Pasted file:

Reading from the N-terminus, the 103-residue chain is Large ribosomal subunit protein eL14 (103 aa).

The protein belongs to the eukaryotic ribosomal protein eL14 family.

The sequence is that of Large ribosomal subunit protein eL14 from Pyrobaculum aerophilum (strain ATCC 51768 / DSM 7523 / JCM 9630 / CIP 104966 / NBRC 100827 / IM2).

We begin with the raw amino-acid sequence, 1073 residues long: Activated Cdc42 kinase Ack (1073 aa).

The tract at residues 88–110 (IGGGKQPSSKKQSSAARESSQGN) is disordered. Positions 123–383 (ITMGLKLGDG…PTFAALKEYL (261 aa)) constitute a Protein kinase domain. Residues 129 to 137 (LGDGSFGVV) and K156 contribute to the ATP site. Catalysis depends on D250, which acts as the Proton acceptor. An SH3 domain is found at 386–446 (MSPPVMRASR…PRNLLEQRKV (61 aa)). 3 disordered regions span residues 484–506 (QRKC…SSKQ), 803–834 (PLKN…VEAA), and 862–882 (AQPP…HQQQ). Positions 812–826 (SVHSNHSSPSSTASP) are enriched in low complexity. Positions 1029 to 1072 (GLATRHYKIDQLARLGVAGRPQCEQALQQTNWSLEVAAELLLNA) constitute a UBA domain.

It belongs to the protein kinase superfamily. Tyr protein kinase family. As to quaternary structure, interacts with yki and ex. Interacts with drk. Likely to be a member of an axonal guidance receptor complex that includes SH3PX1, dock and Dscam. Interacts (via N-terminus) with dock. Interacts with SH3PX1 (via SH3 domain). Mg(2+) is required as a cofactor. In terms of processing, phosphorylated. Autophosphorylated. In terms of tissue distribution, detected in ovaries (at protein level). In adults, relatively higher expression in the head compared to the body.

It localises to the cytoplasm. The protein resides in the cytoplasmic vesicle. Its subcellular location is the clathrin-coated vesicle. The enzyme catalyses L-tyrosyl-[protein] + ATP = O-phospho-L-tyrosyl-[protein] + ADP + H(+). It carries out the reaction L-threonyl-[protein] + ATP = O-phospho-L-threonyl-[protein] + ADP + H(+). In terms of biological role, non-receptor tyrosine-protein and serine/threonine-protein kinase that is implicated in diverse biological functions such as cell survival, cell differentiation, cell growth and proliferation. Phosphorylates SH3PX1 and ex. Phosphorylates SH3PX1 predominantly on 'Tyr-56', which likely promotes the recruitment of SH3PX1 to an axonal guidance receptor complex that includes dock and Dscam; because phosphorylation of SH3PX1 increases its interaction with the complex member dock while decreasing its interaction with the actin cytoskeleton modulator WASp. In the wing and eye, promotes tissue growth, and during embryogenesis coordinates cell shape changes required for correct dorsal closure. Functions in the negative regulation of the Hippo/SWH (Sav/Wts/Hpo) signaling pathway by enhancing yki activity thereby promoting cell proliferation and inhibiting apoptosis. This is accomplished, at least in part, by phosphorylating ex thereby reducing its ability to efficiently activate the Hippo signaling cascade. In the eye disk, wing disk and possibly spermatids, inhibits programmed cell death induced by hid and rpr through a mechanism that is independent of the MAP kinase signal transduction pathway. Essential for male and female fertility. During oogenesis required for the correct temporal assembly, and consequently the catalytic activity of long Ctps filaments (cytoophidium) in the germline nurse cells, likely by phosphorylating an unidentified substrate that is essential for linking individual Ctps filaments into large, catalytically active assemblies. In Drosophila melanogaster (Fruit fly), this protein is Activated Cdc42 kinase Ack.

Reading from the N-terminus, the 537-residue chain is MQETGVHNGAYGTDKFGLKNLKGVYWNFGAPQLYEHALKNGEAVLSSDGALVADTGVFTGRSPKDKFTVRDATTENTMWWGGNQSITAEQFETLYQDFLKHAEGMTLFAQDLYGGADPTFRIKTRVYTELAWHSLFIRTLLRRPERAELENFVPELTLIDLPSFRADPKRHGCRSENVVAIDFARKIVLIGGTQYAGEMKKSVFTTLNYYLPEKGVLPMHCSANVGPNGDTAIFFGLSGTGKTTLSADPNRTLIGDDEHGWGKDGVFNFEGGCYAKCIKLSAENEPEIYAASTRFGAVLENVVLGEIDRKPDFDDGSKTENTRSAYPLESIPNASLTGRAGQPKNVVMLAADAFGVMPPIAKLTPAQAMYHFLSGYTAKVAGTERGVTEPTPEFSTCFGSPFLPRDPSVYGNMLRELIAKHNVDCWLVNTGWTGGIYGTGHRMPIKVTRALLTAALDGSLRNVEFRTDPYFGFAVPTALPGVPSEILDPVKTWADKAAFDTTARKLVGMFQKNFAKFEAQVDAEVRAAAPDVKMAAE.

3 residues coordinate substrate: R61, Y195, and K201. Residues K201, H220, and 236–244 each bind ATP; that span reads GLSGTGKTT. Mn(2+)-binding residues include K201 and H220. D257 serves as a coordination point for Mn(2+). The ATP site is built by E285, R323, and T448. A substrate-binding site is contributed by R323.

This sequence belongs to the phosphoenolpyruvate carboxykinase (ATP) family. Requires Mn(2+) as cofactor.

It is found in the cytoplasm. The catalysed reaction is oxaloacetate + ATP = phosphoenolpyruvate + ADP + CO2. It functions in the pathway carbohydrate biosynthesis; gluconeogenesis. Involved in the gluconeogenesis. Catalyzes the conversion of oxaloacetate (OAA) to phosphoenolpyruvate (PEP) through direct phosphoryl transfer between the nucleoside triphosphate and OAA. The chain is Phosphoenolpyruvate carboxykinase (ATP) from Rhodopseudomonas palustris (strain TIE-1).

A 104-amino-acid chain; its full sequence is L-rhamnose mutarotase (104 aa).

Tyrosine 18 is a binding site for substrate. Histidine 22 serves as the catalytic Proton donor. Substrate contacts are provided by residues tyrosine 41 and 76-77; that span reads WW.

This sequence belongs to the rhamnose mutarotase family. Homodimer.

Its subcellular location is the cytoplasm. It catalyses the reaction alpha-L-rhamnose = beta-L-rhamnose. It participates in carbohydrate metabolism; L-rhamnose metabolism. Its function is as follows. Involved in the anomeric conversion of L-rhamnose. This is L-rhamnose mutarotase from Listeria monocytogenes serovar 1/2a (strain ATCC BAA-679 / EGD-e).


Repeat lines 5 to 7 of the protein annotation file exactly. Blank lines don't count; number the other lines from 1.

The tract at residues 88–110 (IGGGKQPSSKKQSSAARESSQGN) is disordered. Positions 123–383 (ITMGLKLGDG…PTFAALKEYL (261 aa)) constitute a Protein kinase domain. Residues 129 to 137 (LGDGSFGVV) and K156 contribute to the ATP site. Catalysis depends on D250, which acts as the Proton acceptor. An SH3 domain is found at 386–446 (MSPPVMRASR…PRNLLEQRKV (61 aa)). 3 disordered regions span residues 484–506 (QRKC…SSKQ), 803–834 (PLKN…VEAA), and 862–882 (AQPP…HQQQ). Positions 812–826 (SVHSNHSSPSSTASP) are enriched in low complexity. Positions 1029 to 1072 (GLATRHYKIDQLARLGVAGRPQCEQALQQTNWSLEVAAELLLNA) constitute a UBA domain.

It belongs to the protein kinase superfamily. Tyr protein kinase family. As to quaternary structure, interacts with yki and ex. Interacts with drk. Likely to be a member of an axonal guidance receptor complex that includes SH3PX1, dock and Dscam. Interacts (via N-terminus) with dock. Interacts with SH3PX1 (via SH3 domain). Mg(2+) is required as a cofactor. In terms of processing, phosphorylated. Autophosphorylated. In terms of tissue distribution, detected in ovaries (at protein level). In adults, relatively higher expression in the head compared to the body.

It localises to the cytoplasm. The protein resides in the cytoplasmic vesicle. Its subcellular location is the clathrin-coated vesicle. The enzyme catalyses L-tyrosyl-[protein] + ATP = O-phospho-L-tyrosyl-[protein] + ADP + H(+). It carries out the reaction L-threonyl-[protein] + ATP = O-phospho-L-threonyl-[protein] + ADP + H(+). In terms of biological role, non-receptor tyrosine-protein and serine/threonine-protein kinase that is implicated in diverse biological functions such as cell survival, cell differentiation, cell growth and proliferation. Phosphorylates SH3PX1 and ex. Phosphorylates SH3PX1 predominantly on 'Tyr-56', which likely promotes the recruitment of SH3PX1 to an axonal guidance receptor complex that includes dock and Dscam; because phosphorylation of SH3PX1 increases its interaction with the complex member dock while decreasing its interaction with the actin cytoskeleton modulator WASp. In the wing and eye, promotes tissue growth, and during embryogenesis coordinates cell shape changes required for correct dorsal closure. Functions in the negative regulation of the Hippo/SWH (Sav/Wts/Hpo) signaling pathway by enhancing yki activity thereby promoting cell proliferation and inhibiting apoptosis. This is accomplished, at least in part, by phosphorylating ex thereby reducing its ability to efficiently activate the Hippo signaling cascade. In the eye disk, wing disk and possibly spermatids, inhibits programmed cell death induced by hid and rpr through a mechanism that is independent of the MAP kinase signal transduction pathway. Essential for male and female fertility. During oogenesis required for the correct temporal assembly, and consequently the catalytic activity of long Ctps filaments (cytoophidium) in the germline nurse cells, likely by phosphorylating an unidentified substrate that is essential for linking individual Ctps filaments into large, catalytically active assemblies. In Drosophila melanogaster (Fruit fly), this protein is Activated Cdc42 kinase Ack.